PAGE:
The two main characters, played by Viola Davis and Maggie Gyllenhaal, both have children who are struggling in school; one with dyslexia and the other [spoiler alert!] who towards the end of the film is revealed to be possibly brain damaged. Somehow getting rid of the union and converting to a charter school will magically help these kids learn; though in reality, many charters discourage parents from enrolling their children if they have disabilities, or are quick to push them out after they enroll.
The main villain in the film is the teacher of Gyllenhall’s daughter. This teacher spends time playing with her cellphone during class, and prevents the little girl from going to the bathroom and then locks her in a closet when she wets herself. The evil parents and teachers who oppose the takeover of the school carry signs saying “Public school advocate” and “Taking over neighborhood schools destroys neighborhoods.”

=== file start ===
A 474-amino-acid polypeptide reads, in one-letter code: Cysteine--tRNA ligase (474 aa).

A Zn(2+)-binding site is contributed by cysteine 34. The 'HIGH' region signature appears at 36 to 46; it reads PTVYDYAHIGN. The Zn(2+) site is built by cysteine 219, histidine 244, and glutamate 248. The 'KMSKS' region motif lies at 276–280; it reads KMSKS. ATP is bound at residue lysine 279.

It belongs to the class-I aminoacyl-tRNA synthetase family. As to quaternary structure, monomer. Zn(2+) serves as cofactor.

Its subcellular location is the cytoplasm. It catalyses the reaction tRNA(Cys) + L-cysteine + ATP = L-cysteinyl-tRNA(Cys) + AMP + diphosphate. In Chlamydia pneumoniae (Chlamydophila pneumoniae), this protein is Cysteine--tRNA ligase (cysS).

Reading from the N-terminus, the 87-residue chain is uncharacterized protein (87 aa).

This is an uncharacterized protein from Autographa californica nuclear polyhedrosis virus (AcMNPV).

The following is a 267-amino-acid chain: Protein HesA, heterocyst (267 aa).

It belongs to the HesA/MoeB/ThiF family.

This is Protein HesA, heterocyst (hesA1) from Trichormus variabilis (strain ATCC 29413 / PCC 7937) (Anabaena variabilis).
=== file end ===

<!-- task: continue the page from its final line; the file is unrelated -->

Here are some of my observations, some that bear repeating and some obscure:
1. Michelle Rhee is featured on a commercial before the movie begins begging the audience to send her money for StudentsFirst. Gag! (I want to tape her mouth shut and forget where she lives.)
2. As the movie begins in bold print across the big screen is this statement: This is a true story based on actual events. FALSE! If this story is indeed true, where is the school? Why aren’t those parents and teachers promoting the film? The truth is that the Parent Trigger has not succeeded in turning around a single school. As I was leaving the theater, I overheard one woman saying to her friend, “It would have been nice if they had shown the real parents and teachers at the end of the movie.” Maybe they will figure out they don’t exist.
3. The Parent Trigger Laws do not require teachers to participate, hence the term “Parent Trigger.” Without the participation of teachers, the film could not have trounced on teacher’s unions. Pathetic.